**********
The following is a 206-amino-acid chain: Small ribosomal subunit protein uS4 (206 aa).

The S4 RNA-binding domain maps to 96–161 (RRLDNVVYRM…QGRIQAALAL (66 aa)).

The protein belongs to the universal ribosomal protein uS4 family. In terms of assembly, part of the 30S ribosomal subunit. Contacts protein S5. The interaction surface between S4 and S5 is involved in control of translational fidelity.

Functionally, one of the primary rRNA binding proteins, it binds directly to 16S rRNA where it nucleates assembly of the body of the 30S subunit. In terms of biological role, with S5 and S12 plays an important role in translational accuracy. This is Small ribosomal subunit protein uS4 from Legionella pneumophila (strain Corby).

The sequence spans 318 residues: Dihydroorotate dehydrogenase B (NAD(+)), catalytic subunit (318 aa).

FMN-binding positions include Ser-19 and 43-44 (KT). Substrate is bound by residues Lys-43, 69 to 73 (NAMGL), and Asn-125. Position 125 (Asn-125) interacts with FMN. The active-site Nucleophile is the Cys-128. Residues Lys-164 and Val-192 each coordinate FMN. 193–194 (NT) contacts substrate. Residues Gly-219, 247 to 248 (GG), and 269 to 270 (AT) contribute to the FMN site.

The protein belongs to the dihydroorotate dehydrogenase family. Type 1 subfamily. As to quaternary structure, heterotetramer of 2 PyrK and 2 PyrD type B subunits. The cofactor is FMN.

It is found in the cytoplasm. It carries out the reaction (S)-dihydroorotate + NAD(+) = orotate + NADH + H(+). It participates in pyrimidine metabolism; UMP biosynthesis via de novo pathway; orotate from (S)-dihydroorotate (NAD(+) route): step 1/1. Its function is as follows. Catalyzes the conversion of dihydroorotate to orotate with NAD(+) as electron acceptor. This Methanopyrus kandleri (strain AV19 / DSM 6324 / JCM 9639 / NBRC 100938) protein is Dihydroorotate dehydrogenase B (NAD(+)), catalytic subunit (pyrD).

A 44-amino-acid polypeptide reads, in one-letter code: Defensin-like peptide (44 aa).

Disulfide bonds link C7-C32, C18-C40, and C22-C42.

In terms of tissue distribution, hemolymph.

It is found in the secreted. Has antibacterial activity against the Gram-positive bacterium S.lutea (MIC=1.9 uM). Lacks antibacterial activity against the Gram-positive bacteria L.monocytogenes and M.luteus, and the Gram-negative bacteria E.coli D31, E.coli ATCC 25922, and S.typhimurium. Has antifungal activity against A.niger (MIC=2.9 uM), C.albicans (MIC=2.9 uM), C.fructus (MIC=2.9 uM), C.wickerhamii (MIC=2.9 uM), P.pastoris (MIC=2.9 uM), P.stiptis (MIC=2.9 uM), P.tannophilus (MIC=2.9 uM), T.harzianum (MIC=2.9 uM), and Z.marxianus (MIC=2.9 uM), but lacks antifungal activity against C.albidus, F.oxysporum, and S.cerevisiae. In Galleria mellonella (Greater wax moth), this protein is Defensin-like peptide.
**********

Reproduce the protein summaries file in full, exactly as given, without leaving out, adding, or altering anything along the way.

The following is a 206-amino-acid chain: Small ribosomal subunit protein uS4 (206 aa).

The S4 RNA-binding domain maps to 96–161 (RRLDNVVYRM…QGRIQAALAL (66 aa)).

The protein belongs to the universal ribosomal protein uS4 family. In terms of assembly, part of the 30S ribosomal subunit. Contacts protein S5. The interaction surface between S4 and S5 is involved in control of translational fidelity.

Functionally, one of the primary rRNA binding proteins, it binds directly to 16S rRNA where it nucleates assembly of the body of the 30S subunit. In terms of biological role, with S5 and S12 plays an important role in translational accuracy. This is Small ribosomal subunit protein uS4 from Legionella pneumophila (strain Corby).

The sequence spans 318 residues: Dihydroorotate dehydrogenase B (NAD(+)), catalytic subunit (318 aa).

FMN-binding positions include Ser-19 and 43-44 (KT). Substrate is bound by residues Lys-43, 69 to 73 (NAMGL), and Asn-125. Position 125 (Asn-125) interacts with FMN. The active-site Nucleophile is the Cys-128. Residues Lys-164 and Val-192 each coordinate FMN. 193–194 (NT) contacts substrate. Residues Gly-219, 247 to 248 (GG), and 269 to 270 (AT) contribute to the FMN site.

The protein belongs to the dihydroorotate dehydrogenase family. Type 1 subfamily. As to quaternary structure, heterotetramer of 2 PyrK and 2 PyrD type B subunits. The cofactor is FMN.

It is found in the cytoplasm. It carries out the reaction (S)-dihydroorotate + NAD(+) = orotate + NADH + H(+). It participates in pyrimidine metabolism; UMP biosynthesis via de novo pathway; orotate from (S)-dihydroorotate (NAD(+) route): step 1/1. Its function is as follows. Catalyzes the conversion of dihydroorotate to orotate with NAD(+) as electron acceptor. This Methanopyrus kandleri (strain AV19 / DSM 6324 / JCM 9639 / NBRC 100938) protein is Dihydroorotate dehydrogenase B (NAD(+)), catalytic subunit (pyrD).

A 44-amino-acid polypeptide reads, in one-letter code: Defensin-like peptide (44 aa).

Disulfide bonds link C7-C32, C18-C40, and C22-C42.

In terms of tissue distribution, hemolymph.

It is found in the secreted. Has antibacterial activity against the Gram-positive bacterium S.lutea (MIC=1.9 uM). Lacks antibacterial activity against the Gram-positive bacteria L.monocytogenes and M.luteus, and the Gram-negative bacteria E.coli D31, E.coli ATCC 25922, and S.typhimurium. Has antifungal activity against A.niger (MIC=2.9 uM), C.albicans (MIC=2.9 uM), C.fructus (MIC=2.9 uM), C.wickerhamii (MIC=2.9 uM), P.pastoris (MIC=2.9 uM), P.stiptis (MIC=2.9 uM), P.tannophilus (MIC=2.9 uM), T.harzianum (MIC=2.9 uM), and Z.marxianus (MIC=2.9 uM), but lacks antifungal activity against C.albidus, F.oxysporum, and S.cerevisiae. In Galleria mellonella (Greater wax moth), this protein is Defensin-like peptide.